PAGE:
[3] https://www.vox.com/2019/3/13/18264011/paul-manafort-mueller-sentence-amy-berman-jackson

[4] https://www.nytimes.com/2019/03/15/world/australia/new-zealand-mosque-shooting.html?action=click&module=Spotlight&pgtype=Homepage

[5] These five paragraphs about the city come from 2 Lent (3-7-04) C.

[6] Harper Bible Commentary, “Cities,” 171.

[7] The Bible depicts the time of the Judges as a golden age. The Judges are not kings. They do not hold court in a capitol city. But the people beg God to give them a king so that they can be like other nations. When they ask for a human ruler, God fully understands what this means. He tells Samuel, “They have not rejected you, but they have rejected me from being king over them.” Samuel tells them that having a king means losing your sons to the king’s army, losing your daughters to the king’s service. “He will take the best of your fields and vineyards and olive orchards and give them to his courtiers “(1 Sam. 8).

[8] Harper Bible Commentary, “Cities,” 171.

Sunday, March 10
Lent 1
Preacher: The Rev. Dr. Ellen Clark-King
Sermon from Sunday's 11 a.m. Eucharist
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Past Sermons

Sermons from the last six months are listed below. Older sermons can be heard through iTunes podcast.

Sunday, December 18
Divine Disorientation
Preacher: The Rev. Dr. Ellen Clark-King
Sermon from Sunday's 11 a.m. Eucharist
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Let me just take a moment to look at you! It feels a long time that I’ve been waiting to be at home with you all at Grace. Thank you to all I’ve met so far for the warmth of your welcome. Thank you all for being ready to share your worshiping home with me. It is truly good to be here.

Which isn’t to say it isn’t also a little disorienting. A new cathedral, a new city and a new country are a lot to take in all at once. Especially when the country itself is still in the midst of a fairly disorienting election period. So it’s entirely appropriate that today’s gospel reading is also disorienting – as the gospel so often is. Disorienting because it brings together things that seemingly don’t fit with one another – angels and carpenters, virginity and motherhood, God and humanity. Disorienting because it re-arranges social norms to fit with God’s norms – a woman pregnant outside wedlock is accepted, not dismissed. Disorienting because it invites us to reassess how we respond to God’s call ourselves.

I want to focus on one particular disorientation today. It’s one that many people stub their brains against when they think about the Christmas story – or even when they say the creed week by week. It’s one that makes Christianity feel alien and strange to many who come to the story for the first time, and one that many seasoned believers still find hard to swallow. It’s that virgin mother thing, that impossible Blessed Virgin Mary who is at the heart of today’s story.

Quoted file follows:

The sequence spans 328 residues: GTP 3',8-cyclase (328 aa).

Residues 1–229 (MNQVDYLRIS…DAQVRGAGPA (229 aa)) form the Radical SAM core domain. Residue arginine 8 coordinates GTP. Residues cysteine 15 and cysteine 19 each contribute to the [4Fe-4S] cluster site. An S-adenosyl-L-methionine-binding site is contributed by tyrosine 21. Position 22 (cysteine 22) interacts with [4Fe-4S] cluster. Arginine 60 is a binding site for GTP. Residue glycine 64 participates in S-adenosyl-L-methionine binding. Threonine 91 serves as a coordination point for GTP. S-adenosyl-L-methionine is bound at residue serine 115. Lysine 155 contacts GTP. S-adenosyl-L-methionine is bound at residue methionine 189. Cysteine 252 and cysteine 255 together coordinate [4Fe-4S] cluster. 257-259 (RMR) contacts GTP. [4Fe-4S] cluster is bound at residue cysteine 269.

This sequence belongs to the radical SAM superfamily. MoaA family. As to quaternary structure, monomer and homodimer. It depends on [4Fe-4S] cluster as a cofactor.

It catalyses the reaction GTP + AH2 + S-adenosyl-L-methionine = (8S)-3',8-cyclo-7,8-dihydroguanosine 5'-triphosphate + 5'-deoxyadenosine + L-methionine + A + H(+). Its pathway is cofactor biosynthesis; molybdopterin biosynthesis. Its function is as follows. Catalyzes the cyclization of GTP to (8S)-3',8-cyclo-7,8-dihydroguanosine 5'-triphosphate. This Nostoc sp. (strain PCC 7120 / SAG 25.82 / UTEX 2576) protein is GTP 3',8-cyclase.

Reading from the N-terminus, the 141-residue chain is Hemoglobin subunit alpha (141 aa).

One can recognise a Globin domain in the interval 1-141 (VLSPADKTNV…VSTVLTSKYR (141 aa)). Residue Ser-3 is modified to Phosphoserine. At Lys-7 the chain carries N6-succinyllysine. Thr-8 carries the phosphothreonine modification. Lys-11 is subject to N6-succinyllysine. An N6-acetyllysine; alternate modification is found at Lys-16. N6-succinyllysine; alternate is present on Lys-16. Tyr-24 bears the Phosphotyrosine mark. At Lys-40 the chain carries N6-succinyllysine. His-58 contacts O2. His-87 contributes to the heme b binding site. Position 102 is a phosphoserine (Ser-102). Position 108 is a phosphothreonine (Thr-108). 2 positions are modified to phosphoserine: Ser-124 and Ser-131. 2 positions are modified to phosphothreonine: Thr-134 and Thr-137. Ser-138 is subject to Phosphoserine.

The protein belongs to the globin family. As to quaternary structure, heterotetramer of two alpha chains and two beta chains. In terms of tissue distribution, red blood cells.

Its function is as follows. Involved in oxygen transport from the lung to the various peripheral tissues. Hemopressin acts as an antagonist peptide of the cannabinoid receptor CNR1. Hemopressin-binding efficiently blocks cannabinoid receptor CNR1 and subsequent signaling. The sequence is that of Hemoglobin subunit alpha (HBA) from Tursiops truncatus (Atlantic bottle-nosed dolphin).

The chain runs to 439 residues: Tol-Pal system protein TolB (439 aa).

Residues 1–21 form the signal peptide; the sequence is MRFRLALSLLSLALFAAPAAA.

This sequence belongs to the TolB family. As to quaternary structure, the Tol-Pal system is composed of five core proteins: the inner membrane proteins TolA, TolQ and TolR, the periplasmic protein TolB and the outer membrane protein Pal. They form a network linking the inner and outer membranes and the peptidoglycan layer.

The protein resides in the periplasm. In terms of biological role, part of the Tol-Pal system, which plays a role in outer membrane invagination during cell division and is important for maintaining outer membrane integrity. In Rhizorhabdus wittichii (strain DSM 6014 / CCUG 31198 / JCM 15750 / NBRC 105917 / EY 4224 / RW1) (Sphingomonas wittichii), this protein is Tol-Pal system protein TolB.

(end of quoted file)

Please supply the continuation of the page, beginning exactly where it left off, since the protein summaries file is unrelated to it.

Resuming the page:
Mary is at the heart of the story but Matthew the gospel writer leaves her strangely off stage. Joseph is his main protagonist – as befits a patriarchal writer in the midst of a patriarchal society. The focus of Matthew’s story is not the young girl with the courage to say yes to the angel but her betrothed husband who has to say yes to his own call from God. And God’s call to Joseph’s is to step outside the privilege of patriarchy. A call to not be the hero of his own story but to accept a supporting role in the unfolding history of salvation. And in putting the call of God and the needs of his beloved before his own male pride Joseph is one of the first and finest feminist male role models in the Bible.

For Joseph needs to stand to one side now so that we can focus on the figure of Mary. Not the stained glass Mary, not the statue Mary with pretty features and delicate clothes, crowned with stars and queening over heaven. But the peasant girl Mary. The one with hands roughened from years of helping in home and field, the one with dusty feet and plain worn clothing, the one who looked the messenger of God in the eye and said yes to her world being turned upside down.

Today when the church looks at Mary it is her courage and her faithfulness that we tend to value most highly. Her willingness to take the risk of becoming mother to a God of reckless love. Her readiness to put aside her own dreams of comfort and security in order to dream God’s dream of a world turned upside down into a commonwealth of love. Her nurturing of the child Jesus with a love that helped him to be open to the love of God. This we can see and honour and love in Mary.

So there is a natural desire nowadays to value Mary Theotokos – that is Mary the God-bearer – but to quietly lose Mary the Blessed Virgin. We can easily see why. Mary’s virginity is a doctrine that has been shamefully used over the centuries to put women in a catch 22 situation. None of the rest of the female sex can live up to Mary. Either we fail to be virgins, and so are insufficiently pure, or else we fail to be mothers, and so are insufficiently loving and generative. And some of us – married but childless – manage to fail at both, like me!